Volvo Group, Daimler Truck, and Volkswagon’s AG heavy-truck business the Traton Group announced on Monday a non-binding agreement to build a network of high-performance public charging stations for electric heavy-duty long-haul trucks and buses around Europe. The news was first reported by Reuters. The three major European automakers will invest €500 million (~$593 million USD) to install and operate 1,700 charging points in strategic locations and close to highways. They intend to finalize the agreement by the end of this year and start operations next year, with the hopes of increasing the number of charge points significantly as the companies seek additional partners for the future joint venture.
The venture is meant to be a catalyst to prepare for the European Union’s goals of carbon-neutral freight transportation by 2050. One of the main deterrents for both individuals and freight companies for switching to EVs has historically been a lack of charging infrastructure. By building that infrastructure, Volvo, Daimler and Traton can also expect to boost their own sales of electric trucks and buses. “It is the joint aim of Europe’s truck manufacturers to achieve climate neutrality by 2050,” Martin Daum, CEO of Daimler Truck, said in a statement. “However, it is vital that building up the right infrastructure goes hand in hand with putting CO2-neutral trucks on the road. Together with Volvo Group and the TRATON GROUP, we are therefore very excited to take this pioneering step to establish a high-performance charging network across Europe.”
The partnership between Volvo and Daimler isn’t unprecedented. In May, the two competitors teamed up to produce hydrogen fuel cells for long-haul trucks to lower development costs and boost production volumes. This latest venture is another signal that major companies are banding together to solve climate-related issues in the industry. European car industry association ACEA has called for up to 50,000 high-performance charging points by 2030. Traton CEO Matthias Gruendler told Reuters that roughly 10 billion euros would be needed to build out Europe’s infrastructure to be fully electrified by 2050.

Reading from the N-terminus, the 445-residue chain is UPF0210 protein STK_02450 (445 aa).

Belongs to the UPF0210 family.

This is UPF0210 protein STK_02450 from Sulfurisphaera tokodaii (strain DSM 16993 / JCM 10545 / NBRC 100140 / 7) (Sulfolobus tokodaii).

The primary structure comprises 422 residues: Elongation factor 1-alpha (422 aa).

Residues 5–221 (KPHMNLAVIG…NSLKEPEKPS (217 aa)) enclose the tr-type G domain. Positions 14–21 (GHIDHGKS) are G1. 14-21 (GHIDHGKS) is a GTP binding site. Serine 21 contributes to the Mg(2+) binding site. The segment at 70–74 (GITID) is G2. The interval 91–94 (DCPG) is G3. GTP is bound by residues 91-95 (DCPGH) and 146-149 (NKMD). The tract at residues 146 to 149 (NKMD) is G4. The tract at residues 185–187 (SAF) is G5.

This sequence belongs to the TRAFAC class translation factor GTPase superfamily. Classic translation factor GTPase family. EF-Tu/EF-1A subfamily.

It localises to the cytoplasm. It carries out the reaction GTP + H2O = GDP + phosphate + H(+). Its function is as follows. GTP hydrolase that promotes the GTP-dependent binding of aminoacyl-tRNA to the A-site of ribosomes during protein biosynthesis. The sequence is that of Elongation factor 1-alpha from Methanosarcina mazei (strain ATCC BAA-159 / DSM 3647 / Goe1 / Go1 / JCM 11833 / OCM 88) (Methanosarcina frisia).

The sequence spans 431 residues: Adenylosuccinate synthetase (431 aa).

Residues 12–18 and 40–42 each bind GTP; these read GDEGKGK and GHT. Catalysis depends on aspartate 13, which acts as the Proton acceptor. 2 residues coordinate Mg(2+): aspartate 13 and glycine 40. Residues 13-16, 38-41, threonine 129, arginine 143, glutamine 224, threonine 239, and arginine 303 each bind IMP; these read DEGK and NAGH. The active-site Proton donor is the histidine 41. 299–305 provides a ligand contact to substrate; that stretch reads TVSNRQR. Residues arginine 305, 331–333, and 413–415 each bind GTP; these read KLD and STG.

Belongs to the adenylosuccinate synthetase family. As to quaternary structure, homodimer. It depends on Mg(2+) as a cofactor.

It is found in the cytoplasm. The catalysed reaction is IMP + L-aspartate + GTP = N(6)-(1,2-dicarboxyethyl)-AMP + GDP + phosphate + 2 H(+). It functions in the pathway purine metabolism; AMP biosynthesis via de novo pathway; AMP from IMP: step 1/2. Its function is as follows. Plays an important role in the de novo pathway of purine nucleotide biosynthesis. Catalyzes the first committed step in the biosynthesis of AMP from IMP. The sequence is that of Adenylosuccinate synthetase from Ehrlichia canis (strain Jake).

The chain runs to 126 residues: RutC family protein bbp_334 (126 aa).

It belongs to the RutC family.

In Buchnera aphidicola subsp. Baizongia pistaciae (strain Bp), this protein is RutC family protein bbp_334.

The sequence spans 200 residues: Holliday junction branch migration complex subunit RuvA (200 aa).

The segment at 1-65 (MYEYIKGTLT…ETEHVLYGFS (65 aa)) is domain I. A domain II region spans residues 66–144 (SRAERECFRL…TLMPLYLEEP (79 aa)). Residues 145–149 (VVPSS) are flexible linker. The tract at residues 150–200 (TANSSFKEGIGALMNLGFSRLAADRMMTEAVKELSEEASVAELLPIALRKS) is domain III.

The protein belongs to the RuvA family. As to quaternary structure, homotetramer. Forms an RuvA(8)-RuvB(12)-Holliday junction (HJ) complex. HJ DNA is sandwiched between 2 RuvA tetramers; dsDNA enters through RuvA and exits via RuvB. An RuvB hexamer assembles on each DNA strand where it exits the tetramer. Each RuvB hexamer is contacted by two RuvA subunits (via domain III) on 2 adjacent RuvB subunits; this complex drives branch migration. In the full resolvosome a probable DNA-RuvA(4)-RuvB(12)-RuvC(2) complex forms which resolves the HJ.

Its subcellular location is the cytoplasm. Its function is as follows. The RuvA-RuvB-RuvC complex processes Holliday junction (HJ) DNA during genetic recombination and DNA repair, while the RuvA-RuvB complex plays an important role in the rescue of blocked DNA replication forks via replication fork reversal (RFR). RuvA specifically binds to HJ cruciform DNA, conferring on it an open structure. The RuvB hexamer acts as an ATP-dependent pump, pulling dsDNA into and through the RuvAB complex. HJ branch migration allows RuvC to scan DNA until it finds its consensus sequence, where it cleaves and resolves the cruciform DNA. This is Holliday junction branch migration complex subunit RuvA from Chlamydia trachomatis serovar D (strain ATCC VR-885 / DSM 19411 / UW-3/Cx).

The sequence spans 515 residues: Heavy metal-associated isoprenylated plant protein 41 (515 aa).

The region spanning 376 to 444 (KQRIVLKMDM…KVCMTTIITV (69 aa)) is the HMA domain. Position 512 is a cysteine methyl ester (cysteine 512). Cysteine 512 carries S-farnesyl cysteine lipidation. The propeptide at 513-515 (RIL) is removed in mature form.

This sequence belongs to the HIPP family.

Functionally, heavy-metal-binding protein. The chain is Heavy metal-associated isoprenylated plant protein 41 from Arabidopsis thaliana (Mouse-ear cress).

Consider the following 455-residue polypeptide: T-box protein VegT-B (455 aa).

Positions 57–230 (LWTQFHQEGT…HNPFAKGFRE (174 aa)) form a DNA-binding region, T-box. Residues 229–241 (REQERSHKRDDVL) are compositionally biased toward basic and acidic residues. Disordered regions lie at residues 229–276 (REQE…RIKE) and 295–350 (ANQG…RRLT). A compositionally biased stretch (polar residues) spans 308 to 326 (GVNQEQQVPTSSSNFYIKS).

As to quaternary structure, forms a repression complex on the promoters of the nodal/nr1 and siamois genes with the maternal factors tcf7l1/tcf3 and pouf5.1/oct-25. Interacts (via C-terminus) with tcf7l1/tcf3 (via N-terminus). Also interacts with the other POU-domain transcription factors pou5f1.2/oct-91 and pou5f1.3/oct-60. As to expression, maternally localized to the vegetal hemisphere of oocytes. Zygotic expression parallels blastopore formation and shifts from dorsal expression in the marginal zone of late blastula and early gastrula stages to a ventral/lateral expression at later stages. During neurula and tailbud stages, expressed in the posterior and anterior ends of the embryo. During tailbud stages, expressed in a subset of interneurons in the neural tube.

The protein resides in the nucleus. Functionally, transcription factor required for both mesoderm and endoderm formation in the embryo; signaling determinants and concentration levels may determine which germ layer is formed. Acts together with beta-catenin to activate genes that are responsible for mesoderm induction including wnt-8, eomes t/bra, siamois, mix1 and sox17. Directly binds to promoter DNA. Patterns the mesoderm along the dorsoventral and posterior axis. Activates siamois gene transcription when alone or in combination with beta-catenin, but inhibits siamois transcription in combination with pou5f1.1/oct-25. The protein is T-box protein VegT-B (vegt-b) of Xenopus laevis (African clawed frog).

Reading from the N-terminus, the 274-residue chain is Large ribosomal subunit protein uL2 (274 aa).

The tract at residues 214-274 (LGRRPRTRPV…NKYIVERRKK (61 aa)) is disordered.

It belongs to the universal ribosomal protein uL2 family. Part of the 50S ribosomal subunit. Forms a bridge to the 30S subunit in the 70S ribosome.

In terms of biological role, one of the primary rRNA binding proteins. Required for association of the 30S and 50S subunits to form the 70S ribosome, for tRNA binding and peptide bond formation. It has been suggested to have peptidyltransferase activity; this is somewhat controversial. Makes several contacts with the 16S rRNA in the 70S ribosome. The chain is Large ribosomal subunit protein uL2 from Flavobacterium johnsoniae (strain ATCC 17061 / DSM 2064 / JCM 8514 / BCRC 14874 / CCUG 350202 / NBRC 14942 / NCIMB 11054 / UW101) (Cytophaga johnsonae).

According to a statement released by Volvo, this venture is also a call to action for others with a stake in the industry, like automakers or governments, to work together to ensure the rapid expansion needed to reach climate goals. The charging stations will be brand-agnostic, and battery electric vehicle fleet operators will be able to use both the fast charging during the European 45 minute mandatory rest period for long-distance transport and also charge overnight. The joint venture will operate under its own corporate identity out of Amsterdam. Volvo, Daimler, and Traton will own equal shares in the venture but will continue to compete in all other areas.Source: TechCrunch